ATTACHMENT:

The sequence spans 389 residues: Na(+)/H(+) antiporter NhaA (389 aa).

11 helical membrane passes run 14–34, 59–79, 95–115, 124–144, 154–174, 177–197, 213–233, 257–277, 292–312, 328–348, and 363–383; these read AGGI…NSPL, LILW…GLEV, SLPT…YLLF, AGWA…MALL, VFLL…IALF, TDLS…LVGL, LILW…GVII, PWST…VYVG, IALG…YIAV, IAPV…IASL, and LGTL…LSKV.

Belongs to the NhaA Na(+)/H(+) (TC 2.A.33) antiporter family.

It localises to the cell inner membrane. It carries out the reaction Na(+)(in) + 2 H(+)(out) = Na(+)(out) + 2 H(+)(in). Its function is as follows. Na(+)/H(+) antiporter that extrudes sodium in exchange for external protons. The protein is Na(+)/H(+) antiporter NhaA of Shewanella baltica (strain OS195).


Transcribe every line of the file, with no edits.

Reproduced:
The sequence spans 389 residues: Na(+)/H(+) antiporter NhaA (389 aa).

11 helical membrane passes run 14–34, 59–79, 95–115, 124–144, 154–174, 177–197, 213–233, 257–277, 292–312, 328–348, and 363–383; these read AGGI…NSPL, LILW…GLEV, SLPT…YLLF, AGWA…MALL, VFLL…IALF, TDLS…LVGL, LILW…GVII, PWST…VYVG, IALG…YIAV, IAPV…IASL, and LGTL…LSKV.

Belongs to the NhaA Na(+)/H(+) (TC 2.A.33) antiporter family.

It localises to the cell inner membrane. It carries out the reaction Na(+)(in) + 2 H(+)(out) = Na(+)(out) + 2 H(+)(in). Its function is as follows. Na(+)/H(+) antiporter that extrudes sodium in exchange for external protons. The protein is Na(+)/H(+) antiporter NhaA of Shewanella baltica (strain OS195).